Both Nick and Noelle fall down chimneys; Nick claims he isn’t OK after one such tumble. They also each crash Santa’s magical sleigh on different occasions. (One crash results in a large, decorative nutcracker losing its head.) Noelle smacks her brother in anger when she finds him. Someone repeatedly breaks a gavel by hitting it too hard.

Crude or Profane Language

Noelle repeatedly exclaims “Oh my garland!” Someone else says “Holy night.” There is one misuse of God’s name.

Drug and Alcohol Content

In an attempt to relieve herself from the harsh Arizona heat, Noelle grabs a frosty, colorful drink from a restaurant server’s tray, not realizing that it is alcoholic. She takes a large gulp but promptly spits it back out, claiming that there’s something wrong with it and telling others not to drink it either.

Other Negative Elements

When Nick begins to fail in his Santa duties and the workshop falls behind schedule, rather than tell him directly, his mom whispers about it behind his back. When he overhears this criticism, he panics and makes the decision to run away. After he leaves, everyone quite cruelly blames Noelle and starts to treat her poorly. (A restaurant claims they are full when there are clearly open seats, and a store refuses to give her a family discount.) These actions cause Noelle to hide away in her bedroom and cry.

In a poor attempt to revolutionize the North Pole’s gift-giving system, Gabe (Nick and Noelle’s cousin who becomes Santa in Nick’s absence) uses his tech skills to create an algorithm that will determine who is “naughty” and who is “nice.” The system puts kids on the “naughty” list for infractions such as failing to floss, not making the bed and refusing to eat vegetables. When Mrs. Claus tries to convince her nephew that everyone makes mistakes, he agrees but insists they still shouldn’t receive gifts. Rather, he emails his evaluations to the children of the world, informing them of how to improve for the following year.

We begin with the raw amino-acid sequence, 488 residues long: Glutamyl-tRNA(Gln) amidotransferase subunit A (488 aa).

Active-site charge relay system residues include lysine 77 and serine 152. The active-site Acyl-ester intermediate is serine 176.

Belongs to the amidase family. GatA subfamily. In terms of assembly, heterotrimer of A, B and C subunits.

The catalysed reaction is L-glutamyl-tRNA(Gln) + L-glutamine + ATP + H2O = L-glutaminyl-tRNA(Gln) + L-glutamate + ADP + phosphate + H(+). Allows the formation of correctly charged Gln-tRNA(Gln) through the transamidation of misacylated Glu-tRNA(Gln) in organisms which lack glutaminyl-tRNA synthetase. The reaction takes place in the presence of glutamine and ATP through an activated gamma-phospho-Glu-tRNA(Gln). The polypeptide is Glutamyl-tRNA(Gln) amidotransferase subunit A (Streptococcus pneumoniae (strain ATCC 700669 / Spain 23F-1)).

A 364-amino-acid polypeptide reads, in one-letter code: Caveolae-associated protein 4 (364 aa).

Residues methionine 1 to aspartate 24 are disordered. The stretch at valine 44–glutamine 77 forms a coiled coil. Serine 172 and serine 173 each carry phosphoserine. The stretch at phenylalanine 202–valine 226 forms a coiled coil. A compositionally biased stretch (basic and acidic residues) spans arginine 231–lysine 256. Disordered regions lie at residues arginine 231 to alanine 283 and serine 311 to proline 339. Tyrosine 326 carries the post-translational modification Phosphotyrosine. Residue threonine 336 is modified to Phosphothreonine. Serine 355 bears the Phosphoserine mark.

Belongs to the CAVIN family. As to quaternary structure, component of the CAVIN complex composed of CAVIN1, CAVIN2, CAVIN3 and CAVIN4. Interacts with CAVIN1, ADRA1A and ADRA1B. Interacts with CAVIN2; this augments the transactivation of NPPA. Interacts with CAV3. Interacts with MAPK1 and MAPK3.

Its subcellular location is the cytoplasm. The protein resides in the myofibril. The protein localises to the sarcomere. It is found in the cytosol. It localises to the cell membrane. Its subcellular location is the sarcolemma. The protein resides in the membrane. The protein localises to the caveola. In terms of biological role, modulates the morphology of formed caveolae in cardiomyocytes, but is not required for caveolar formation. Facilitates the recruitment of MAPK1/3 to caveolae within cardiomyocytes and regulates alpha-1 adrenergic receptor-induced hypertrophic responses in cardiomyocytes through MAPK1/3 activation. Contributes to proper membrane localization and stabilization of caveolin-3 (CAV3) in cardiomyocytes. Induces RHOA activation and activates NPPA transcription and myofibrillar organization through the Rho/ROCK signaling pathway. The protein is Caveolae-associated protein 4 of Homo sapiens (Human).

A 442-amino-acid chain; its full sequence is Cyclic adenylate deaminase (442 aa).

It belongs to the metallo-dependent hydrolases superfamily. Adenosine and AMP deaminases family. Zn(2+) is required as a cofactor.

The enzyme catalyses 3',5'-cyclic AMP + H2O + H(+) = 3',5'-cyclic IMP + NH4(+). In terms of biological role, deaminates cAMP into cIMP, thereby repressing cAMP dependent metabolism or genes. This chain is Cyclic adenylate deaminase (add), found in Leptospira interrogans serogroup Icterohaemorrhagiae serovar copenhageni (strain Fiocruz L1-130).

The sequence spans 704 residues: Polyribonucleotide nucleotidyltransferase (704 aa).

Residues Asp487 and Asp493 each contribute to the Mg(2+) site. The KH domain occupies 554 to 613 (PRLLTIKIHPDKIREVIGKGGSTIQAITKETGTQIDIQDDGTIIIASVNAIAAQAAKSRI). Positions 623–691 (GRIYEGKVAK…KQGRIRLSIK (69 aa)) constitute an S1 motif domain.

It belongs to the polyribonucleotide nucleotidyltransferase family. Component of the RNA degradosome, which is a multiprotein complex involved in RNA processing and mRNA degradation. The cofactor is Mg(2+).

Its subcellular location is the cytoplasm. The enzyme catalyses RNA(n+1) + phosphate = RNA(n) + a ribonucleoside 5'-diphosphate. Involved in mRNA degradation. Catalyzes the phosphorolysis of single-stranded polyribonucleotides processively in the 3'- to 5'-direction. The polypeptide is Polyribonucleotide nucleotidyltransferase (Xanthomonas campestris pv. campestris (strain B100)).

After telling the police who she is, Noelle is held for a psychiatric evaluation. A friend locks a police officer out of the room so she can escape.

Nick places children on the “naughty” and “nice” list based on their physical appearances rather than their merits. Against the town council’s orders, Noelle steals Santa’s sleigh in order to rescue her brother. Reindeer steal food from people during their stay in the real world. Someone litters.

A private investigator informs a man that his brother stole all of his money. A woman refuses to let a stranger borrow her phone because of “germs.” Someone gets sunblock in their eye. When a spoiled little girl is rude to Santa, Noelle calls her out for making fun of a girl with a lisp. A woman faints after seeing Santa’s sleigh flying.

Conclusion

Full of hope and love for her family, Noelle is a pleasant enough person from the very beginning. She certainly always made the “nice” list. However, she was also a bit spoiled and selfish. She couldn’t fathom a person who didn’t love Christmas as much as she did. But after learning about the struggles of other people and seeing that Christmas often brought up sad memories instead of good ones, she realizes she could be doing so much more.

Noelle understands that Christmas isn’t about the presents, it’s about the people and what you can do for them. She confesses that Christmas is still her favorite day of the year despite learning that many people aren’t fond of it. But she also admits that this cherished holiday can’t solve all the world’s problems, as she used to believe. What it can do is bring us hope and inspire us to be nice. And while being nice might not seem like a big deal, it can make all the difference to someone who is hurting.

Noelle is packed with messages about the importance of being kind. But it’s also all about Santa and the fairy-tale magic surrounding that mythical being. Some Christian families might find that emphasis a bit excessive, since the real Reason for the Season is never even mentioned.

That said, this Disney+ original film also reminds of us to find joy in giving rather than getting, a message that’s in harmony with the real Christian message … even if Jesus is nowhere to be seen.

Pro-social Content

Objectionable Content

Summary Advisory

Plot Summary

Christian Beliefs

Other Belief Systems

Authority Roles

Profanity/Violence

Kissing/Sex/Homosexuality

Discussion Topics

Additional Comments/Notes

Episode Reviews

Credits

Rating

Readability Age Range

Author

Cast

Anna Kendrick as Noelle Kringle; Shirley MacLaine as Elf Polly; Bill Hader as Nick Kringle; Kingsley Ben-Adir as Jake Hapman; Julie Hagerty as Mrs. Claus; Billy Eichner as Gabriel Kringle; Maceo Smedley as Alex Hapman; Diana Maria Riva as Helen Rojas; Michael Gross as Elder Elf Abe; Billy Griffith as Elder Elf Billy

Director

Marc Lawrence ( )

Distributor

Disney+

Network

Performance

Record Label

Platform

Publisher

In Theaters

November 12, 2019

On Video

November 12, 2019

Year Published

Awards

Reviewer

Emily Baker

Content Caution

Kids
Teens
Adults